I love animals. That said, not every lovely-dovey thing we think about animals is necessarily all that lovely-dovey. Take, for example, the Kissing Gourami. As anyone who had an aquarium as a kid can tell you, these are relatively hardy, interesting and unfortunately inexpensive animals, which means they are also very common fish tank residents. Native to Southeast Asia, the pet shop specials are commercially bred in Florida, their natural green coloring selectively bred out over successive generations to produce a bright pink-silver fish with a well-deserved name: these fish kiss. They kiss the top of their waters, big exaggerated lip smacking kisses, and they kiss each other lips to lips. The top of the water kissing is easy to explain: unlike most fish, these animals take oxygen from the air rather than the water, and so kissing is actually gulping. The kissing each other remains a bit of a debate among fish folk but most believe it is a form of territorial aggression, the best kisser (typically male to male) winning the best spot for attracting a mate.
How about the Praying Mantis? With front legs clasped before their faces as if deep in prayer, love-making is only successful if the female gets to eat the male’s head during sexual intercourse. Talk about a bad first (and last) date, and for such a seemingly devout bug! While Lovebirds can in fact be credited with deserving that name (these small parrots are monogamous for life, and their attention to each other is reminiscent of what you might see at the junior prom), that loving behavior is quite often reserved exclusively for each other; human caretakers routinely find themselves living instead with Nipping Birds. (A naming strategy perhaps like that for Greenland, since tourism would be tough to promote for Freeze-Your-Butt-Offland.)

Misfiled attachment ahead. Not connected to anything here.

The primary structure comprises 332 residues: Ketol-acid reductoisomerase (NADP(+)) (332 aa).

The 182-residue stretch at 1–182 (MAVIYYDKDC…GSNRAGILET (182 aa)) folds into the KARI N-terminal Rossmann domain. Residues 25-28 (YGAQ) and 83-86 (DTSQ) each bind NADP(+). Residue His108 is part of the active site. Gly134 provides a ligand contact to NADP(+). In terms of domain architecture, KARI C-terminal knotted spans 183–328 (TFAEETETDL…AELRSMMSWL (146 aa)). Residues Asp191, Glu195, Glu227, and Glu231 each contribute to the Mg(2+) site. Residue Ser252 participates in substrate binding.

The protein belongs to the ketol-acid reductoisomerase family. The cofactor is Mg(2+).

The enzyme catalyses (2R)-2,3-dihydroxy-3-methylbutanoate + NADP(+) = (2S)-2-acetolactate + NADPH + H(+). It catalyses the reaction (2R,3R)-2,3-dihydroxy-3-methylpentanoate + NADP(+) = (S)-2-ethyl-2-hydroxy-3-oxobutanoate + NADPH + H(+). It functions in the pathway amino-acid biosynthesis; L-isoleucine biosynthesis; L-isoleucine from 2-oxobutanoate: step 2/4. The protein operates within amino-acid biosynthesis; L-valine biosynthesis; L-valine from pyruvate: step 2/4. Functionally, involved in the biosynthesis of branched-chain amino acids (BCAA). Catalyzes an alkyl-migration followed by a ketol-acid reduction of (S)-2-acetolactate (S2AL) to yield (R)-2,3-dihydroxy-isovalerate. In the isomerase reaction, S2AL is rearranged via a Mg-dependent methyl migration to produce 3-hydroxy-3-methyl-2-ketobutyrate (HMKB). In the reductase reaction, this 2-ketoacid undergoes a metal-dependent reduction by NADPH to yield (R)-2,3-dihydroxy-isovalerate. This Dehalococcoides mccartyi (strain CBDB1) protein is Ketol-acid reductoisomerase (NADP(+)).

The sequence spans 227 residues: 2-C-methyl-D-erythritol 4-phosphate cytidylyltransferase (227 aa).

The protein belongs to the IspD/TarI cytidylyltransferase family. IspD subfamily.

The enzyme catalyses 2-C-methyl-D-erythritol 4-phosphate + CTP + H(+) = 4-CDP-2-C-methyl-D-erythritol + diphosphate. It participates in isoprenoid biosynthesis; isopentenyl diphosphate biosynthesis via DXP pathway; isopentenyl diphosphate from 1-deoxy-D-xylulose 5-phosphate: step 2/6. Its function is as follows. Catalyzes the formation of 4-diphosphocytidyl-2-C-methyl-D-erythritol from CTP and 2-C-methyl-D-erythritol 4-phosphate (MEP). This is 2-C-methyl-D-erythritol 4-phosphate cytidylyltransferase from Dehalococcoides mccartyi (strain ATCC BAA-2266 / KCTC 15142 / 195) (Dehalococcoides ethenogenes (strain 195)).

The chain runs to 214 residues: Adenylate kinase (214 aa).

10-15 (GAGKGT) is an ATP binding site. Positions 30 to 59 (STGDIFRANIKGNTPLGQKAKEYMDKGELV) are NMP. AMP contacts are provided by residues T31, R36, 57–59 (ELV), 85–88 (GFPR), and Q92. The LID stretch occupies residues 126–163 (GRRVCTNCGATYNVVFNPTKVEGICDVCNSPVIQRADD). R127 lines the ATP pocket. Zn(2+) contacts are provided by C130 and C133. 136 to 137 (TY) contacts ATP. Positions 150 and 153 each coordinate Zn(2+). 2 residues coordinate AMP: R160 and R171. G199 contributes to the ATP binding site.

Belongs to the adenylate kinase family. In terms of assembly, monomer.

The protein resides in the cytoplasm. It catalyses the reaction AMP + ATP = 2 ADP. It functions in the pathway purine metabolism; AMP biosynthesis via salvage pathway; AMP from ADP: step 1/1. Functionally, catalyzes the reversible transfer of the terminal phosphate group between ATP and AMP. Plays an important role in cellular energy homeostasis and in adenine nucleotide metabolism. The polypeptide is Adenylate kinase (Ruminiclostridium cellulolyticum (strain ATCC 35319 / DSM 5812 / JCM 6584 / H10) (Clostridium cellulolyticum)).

But as I said, I love animals – and as someone who reads this column, I bet you do too. Loving animals, I suggest, means appreciating them for who and what they are, recognizing that their behaviors are not simple reflections of our own but instead are what they have developed over the millennia to be successful. If we use ourselves as the lens by which we interpret animal behavior, we do so inherently in the wrong context.